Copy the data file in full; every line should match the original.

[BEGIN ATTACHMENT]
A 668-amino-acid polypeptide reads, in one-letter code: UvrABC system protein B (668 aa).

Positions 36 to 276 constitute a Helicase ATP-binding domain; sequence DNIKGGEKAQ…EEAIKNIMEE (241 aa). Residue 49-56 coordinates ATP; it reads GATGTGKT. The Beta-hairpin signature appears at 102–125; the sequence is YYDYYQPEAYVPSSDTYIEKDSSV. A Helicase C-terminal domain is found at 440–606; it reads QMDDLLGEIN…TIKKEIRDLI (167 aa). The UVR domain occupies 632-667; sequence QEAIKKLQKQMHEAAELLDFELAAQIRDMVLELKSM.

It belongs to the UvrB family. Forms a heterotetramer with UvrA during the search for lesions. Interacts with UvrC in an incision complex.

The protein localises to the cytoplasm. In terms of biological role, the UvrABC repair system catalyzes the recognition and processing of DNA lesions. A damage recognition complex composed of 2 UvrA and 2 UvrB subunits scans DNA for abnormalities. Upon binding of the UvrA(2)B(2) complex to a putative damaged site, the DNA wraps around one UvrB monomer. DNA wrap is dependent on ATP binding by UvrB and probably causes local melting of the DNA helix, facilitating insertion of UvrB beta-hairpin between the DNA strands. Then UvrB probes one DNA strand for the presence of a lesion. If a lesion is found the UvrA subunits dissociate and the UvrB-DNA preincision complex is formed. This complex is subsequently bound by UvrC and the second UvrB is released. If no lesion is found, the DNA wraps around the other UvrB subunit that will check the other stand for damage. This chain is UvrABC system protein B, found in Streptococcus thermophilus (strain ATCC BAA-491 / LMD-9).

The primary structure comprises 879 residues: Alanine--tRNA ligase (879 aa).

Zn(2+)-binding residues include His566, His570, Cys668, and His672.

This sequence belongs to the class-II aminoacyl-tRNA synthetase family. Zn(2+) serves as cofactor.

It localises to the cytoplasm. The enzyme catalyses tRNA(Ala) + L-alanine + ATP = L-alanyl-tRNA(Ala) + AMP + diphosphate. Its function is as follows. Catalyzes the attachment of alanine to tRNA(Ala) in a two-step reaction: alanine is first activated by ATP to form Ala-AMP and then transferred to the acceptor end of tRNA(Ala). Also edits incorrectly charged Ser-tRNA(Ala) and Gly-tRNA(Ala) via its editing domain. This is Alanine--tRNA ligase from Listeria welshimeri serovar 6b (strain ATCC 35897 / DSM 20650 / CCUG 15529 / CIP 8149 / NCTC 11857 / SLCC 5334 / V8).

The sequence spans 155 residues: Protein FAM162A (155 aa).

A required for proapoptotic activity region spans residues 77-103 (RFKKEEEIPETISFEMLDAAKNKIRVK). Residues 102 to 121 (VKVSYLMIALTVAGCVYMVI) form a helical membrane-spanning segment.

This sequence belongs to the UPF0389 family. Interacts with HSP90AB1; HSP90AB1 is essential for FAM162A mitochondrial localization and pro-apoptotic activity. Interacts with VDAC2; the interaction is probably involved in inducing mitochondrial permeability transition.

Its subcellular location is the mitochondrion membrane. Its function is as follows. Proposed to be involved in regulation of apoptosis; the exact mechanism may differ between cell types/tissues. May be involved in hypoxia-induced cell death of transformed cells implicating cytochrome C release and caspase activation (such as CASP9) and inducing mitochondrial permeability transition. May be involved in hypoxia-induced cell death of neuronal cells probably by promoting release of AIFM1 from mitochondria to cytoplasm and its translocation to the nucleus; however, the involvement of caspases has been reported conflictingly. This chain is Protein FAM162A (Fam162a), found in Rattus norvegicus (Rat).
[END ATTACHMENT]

A 668-amino-acid polypeptide reads, in one-letter code: UvrABC system protein B (668 aa).

Positions 36 to 276 constitute a Helicase ATP-binding domain; sequence DNIKGGEKAQ…EEAIKNIMEE (241 aa). Residue 49-56 coordinates ATP; it reads GATGTGKT. The Beta-hairpin signature appears at 102–125; the sequence is YYDYYQPEAYVPSSDTYIEKDSSV. A Helicase C-terminal domain is found at 440–606; it reads QMDDLLGEIN…TIKKEIRDLI (167 aa). The UVR domain occupies 632-667; sequence QEAIKKLQKQMHEAAELLDFELAAQIRDMVLELKSM.

It belongs to the UvrB family. Forms a heterotetramer with UvrA during the search for lesions. Interacts with UvrC in an incision complex.

The protein localises to the cytoplasm. In terms of biological role, the UvrABC repair system catalyzes the recognition and processing of DNA lesions. A damage recognition complex composed of 2 UvrA and 2 UvrB subunits scans DNA for abnormalities. Upon binding of the UvrA(2)B(2) complex to a putative damaged site, the DNA wraps around one UvrB monomer. DNA wrap is dependent on ATP binding by UvrB and probably causes local melting of the DNA helix, facilitating insertion of UvrB beta-hairpin between the DNA strands. Then UvrB probes one DNA strand for the presence of a lesion. If a lesion is found the UvrA subunits dissociate and the UvrB-DNA preincision complex is formed. This complex is subsequently bound by UvrC and the second UvrB is released. If no lesion is found, the DNA wraps around the other UvrB subunit that will check the other stand for damage. This chain is UvrABC system protein B, found in Streptococcus thermophilus (strain ATCC BAA-491 / LMD-9).

The primary structure comprises 879 residues: Alanine--tRNA ligase (879 aa).

Zn(2+)-binding residues include His566, His570, Cys668, and His672.

This sequence belongs to the class-II aminoacyl-tRNA synthetase family. Zn(2+) serves as cofactor.

It localises to the cytoplasm. The enzyme catalyses tRNA(Ala) + L-alanine + ATP = L-alanyl-tRNA(Ala) + AMP + diphosphate. Its function is as follows. Catalyzes the attachment of alanine to tRNA(Ala) in a two-step reaction: alanine is first activated by ATP to form Ala-AMP and then transferred to the acceptor end of tRNA(Ala). Also edits incorrectly charged Ser-tRNA(Ala) and Gly-tRNA(Ala) via its editing domain. This is Alanine--tRNA ligase from Listeria welshimeri serovar 6b (strain ATCC 35897 / DSM 20650 / CCUG 15529 / CIP 8149 / NCTC 11857 / SLCC 5334 / V8).

The sequence spans 155 residues: Protein FAM162A (155 aa).

A required for proapoptotic activity region spans residues 77-103 (RFKKEEEIPETISFEMLDAAKNKIRVK). Residues 102 to 121 (VKVSYLMIALTVAGCVYMVI) form a helical membrane-spanning segment.

This sequence belongs to the UPF0389 family. Interacts with HSP90AB1; HSP90AB1 is essential for FAM162A mitochondrial localization and pro-apoptotic activity. Interacts with VDAC2; the interaction is probably involved in inducing mitochondrial permeability transition.

Its subcellular location is the mitochondrion membrane. Its function is as follows. Proposed to be involved in regulation of apoptosis; the exact mechanism may differ between cell types/tissues. May be involved in hypoxia-induced cell death of transformed cells implicating cytochrome C release and caspase activation (such as CASP9) and inducing mitochondrial permeability transition. May be involved in hypoxia-induced cell death of neuronal cells probably by promoting release of AIFM1 from mitochondria to cytoplasm and its translocation to the nucleus; however, the involvement of caspases has been reported conflictingly. This chain is Protein FAM162A (Fam162a), found in Rattus norvegicus (Rat).